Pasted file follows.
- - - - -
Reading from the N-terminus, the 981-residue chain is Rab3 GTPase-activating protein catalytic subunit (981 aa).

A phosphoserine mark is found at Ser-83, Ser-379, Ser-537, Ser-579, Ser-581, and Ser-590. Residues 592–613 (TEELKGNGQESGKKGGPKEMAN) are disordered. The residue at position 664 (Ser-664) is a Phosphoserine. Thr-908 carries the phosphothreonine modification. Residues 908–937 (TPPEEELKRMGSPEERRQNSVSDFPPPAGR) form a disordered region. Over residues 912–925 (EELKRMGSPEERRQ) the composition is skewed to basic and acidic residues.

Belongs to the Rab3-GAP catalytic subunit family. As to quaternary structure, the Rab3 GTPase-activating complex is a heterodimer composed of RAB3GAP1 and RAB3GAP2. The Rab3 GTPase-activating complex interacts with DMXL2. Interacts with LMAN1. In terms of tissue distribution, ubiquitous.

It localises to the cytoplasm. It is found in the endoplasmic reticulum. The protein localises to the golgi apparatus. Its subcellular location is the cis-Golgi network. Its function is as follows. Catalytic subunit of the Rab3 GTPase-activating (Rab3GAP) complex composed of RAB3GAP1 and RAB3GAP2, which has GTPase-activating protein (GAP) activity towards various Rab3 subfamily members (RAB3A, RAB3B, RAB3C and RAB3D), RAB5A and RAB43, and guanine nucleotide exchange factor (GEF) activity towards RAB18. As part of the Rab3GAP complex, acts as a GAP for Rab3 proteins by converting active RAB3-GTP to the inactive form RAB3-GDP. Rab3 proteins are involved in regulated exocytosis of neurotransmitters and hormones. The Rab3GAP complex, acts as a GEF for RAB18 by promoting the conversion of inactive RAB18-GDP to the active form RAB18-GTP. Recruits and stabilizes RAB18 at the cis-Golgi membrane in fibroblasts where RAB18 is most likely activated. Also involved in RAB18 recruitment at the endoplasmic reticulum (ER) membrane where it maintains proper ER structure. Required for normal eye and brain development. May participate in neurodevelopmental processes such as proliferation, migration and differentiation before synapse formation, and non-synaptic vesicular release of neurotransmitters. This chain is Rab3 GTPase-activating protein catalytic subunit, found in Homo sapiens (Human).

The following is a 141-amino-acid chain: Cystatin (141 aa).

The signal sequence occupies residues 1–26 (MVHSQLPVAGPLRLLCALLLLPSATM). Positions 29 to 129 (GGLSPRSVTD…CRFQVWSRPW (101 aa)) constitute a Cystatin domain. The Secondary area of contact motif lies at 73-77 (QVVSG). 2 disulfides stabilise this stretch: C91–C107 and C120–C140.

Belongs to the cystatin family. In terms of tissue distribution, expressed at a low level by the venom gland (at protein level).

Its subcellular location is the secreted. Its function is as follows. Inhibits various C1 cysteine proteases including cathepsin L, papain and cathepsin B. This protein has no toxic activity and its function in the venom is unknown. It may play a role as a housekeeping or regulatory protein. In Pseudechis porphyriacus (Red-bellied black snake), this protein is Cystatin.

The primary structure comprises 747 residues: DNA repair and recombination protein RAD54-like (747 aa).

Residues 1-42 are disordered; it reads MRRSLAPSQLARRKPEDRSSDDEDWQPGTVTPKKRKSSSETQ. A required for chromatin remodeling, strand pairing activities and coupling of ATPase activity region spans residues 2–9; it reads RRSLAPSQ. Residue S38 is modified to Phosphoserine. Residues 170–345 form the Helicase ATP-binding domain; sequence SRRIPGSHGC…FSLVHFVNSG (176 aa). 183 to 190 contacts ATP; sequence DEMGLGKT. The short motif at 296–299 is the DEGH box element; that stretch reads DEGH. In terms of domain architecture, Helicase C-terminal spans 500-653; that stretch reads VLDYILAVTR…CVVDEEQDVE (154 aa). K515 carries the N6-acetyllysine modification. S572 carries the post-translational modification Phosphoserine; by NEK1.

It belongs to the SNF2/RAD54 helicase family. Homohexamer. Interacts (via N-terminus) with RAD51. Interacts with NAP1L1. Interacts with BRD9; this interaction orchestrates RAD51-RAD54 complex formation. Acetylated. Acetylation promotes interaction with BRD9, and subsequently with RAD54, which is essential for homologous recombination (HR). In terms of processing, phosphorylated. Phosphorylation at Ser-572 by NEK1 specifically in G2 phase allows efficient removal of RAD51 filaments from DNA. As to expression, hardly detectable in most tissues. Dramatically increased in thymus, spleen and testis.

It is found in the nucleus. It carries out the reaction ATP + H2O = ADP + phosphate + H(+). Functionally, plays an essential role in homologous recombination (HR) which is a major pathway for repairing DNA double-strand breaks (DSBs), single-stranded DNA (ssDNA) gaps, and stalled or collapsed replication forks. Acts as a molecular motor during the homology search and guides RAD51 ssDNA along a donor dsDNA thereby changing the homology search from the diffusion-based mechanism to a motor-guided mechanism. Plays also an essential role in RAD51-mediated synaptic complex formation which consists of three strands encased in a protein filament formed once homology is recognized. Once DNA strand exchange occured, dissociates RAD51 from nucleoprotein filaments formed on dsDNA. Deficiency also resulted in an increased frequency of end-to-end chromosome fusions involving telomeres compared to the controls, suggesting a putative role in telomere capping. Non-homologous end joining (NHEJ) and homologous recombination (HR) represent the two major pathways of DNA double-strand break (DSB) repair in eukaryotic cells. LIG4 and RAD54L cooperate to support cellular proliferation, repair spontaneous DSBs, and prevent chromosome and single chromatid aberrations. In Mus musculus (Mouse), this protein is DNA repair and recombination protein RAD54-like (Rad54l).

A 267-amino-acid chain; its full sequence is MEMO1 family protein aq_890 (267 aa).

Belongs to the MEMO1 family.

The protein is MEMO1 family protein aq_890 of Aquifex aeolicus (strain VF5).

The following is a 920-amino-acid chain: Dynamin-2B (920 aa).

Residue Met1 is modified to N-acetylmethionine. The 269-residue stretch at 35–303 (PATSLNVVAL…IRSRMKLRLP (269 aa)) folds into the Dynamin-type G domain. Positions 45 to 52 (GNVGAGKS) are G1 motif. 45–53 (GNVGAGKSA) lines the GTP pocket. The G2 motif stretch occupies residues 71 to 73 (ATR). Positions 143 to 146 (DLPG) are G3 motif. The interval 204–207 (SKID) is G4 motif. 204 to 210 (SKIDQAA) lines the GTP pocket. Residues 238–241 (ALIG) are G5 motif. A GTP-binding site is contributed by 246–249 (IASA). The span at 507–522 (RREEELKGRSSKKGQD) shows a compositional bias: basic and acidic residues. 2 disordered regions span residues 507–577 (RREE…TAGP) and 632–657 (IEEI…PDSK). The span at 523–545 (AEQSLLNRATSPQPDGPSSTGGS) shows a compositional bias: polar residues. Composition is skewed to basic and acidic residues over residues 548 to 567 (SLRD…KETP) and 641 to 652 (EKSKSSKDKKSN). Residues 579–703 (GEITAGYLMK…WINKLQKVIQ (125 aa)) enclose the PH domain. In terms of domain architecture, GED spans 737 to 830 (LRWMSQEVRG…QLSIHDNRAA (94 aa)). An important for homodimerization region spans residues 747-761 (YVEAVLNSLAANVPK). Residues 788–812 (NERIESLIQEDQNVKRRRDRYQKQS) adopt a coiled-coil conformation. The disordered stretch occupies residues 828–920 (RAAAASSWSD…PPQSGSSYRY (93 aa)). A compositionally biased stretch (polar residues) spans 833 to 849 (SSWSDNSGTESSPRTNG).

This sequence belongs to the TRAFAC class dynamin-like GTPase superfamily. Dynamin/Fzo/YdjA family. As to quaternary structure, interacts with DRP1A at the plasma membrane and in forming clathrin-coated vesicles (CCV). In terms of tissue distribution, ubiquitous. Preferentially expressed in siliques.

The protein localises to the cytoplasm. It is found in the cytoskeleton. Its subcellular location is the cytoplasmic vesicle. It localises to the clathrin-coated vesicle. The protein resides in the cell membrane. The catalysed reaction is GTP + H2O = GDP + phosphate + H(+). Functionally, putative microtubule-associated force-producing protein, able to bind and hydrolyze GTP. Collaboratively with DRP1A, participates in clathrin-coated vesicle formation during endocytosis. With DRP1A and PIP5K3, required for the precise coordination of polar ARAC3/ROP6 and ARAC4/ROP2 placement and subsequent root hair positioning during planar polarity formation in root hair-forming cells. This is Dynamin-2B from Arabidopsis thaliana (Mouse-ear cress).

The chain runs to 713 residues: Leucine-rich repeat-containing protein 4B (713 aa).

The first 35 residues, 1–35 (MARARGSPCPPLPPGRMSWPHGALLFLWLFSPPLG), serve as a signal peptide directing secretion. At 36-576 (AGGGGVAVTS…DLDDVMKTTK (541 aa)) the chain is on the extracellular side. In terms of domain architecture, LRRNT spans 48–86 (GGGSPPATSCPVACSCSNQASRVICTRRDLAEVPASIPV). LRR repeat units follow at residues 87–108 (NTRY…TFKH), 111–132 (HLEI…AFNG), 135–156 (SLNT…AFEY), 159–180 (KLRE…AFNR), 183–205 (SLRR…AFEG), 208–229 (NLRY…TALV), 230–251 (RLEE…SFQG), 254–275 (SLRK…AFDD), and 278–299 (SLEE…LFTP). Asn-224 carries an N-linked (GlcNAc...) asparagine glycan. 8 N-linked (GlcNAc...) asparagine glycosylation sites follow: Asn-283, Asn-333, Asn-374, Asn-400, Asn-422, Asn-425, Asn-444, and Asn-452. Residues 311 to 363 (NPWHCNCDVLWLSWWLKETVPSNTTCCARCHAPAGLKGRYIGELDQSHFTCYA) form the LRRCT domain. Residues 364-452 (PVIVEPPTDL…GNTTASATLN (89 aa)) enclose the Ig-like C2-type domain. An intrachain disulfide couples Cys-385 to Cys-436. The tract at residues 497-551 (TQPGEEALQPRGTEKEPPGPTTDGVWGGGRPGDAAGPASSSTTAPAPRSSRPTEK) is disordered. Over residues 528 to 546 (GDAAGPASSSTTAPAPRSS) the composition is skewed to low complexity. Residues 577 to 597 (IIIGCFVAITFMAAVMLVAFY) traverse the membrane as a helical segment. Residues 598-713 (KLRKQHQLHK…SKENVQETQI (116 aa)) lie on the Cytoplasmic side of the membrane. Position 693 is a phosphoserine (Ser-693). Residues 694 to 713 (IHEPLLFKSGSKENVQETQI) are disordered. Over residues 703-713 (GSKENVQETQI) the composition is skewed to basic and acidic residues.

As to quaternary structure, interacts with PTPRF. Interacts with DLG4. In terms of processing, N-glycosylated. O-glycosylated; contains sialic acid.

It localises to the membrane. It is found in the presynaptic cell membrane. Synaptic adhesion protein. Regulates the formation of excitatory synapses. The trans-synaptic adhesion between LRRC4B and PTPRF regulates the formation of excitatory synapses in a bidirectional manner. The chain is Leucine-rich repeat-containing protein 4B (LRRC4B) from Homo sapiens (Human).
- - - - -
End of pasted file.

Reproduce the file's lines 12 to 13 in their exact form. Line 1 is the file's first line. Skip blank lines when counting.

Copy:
It is found in the nucleus. It carries out the reaction ATP + H2O = ADP + phosphate + H(+). Functionally, plays an essential role in homologous recombination (HR) which is a major pathway for repairing DNA double-strand breaks (DSBs), single-stranded DNA (ssDNA) gaps, and stalled or collapsed replication forks. Acts as a molecular motor during the homology search and guides RAD51 ssDNA along a donor dsDNA thereby changing the homology search from the diffusion-based mechanism to a motor-guided mechanism. Plays also an essential role in RAD51-mediated synaptic complex formation which consists of three strands encased in a protein filament formed once homology is recognized. Once DNA strand exchange occured, dissociates RAD51 from nucleoprotein filaments formed on dsDNA. Deficiency also resulted in an increased frequency of end-to-end chromosome fusions involving telomeres compared to the controls, suggesting a putative role in telomere capping. Non-homologous end joining (NHEJ) and homologous recombination (HR) represent the two major pathways of DNA double-strand break (DSB) repair in eukaryotic cells. LIG4 and RAD54L cooperate to support cellular proliferation, repair spontaneous DSBs, and prevent chromosome and single chromatid aberrations. In Mus musculus (Mouse), this protein is DNA repair and recombination protein RAD54-like (Rad54l).

A 267-amino-acid chain; its full sequence is MEMO1 family protein aq_890 (267 aa).